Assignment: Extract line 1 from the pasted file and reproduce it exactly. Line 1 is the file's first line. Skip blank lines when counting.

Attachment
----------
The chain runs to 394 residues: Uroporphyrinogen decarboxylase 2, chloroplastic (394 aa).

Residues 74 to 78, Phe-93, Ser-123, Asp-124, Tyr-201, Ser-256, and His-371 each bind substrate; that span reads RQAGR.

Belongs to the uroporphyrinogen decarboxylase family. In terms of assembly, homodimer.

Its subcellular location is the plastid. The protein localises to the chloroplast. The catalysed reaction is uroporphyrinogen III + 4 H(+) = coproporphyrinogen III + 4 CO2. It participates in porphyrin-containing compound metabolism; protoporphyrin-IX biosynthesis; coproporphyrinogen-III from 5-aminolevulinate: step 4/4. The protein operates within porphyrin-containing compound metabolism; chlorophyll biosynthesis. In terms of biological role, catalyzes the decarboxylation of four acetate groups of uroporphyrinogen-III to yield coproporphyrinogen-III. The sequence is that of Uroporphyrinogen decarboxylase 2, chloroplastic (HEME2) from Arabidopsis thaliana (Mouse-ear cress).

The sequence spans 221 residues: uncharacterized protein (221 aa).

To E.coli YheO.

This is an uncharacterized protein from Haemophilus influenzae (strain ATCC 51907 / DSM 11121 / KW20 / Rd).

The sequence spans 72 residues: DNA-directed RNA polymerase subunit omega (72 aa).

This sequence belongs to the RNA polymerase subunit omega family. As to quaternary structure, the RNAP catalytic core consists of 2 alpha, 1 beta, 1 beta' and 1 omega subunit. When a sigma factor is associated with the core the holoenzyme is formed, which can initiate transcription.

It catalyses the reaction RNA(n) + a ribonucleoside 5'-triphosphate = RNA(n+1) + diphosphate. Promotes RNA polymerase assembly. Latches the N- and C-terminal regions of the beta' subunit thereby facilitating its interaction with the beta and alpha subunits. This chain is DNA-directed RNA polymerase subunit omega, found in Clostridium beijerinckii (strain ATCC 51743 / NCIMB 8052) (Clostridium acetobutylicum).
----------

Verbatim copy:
The chain runs to 394 residues: Uroporphyrinogen decarboxylase 2, chloroplastic (394 aa).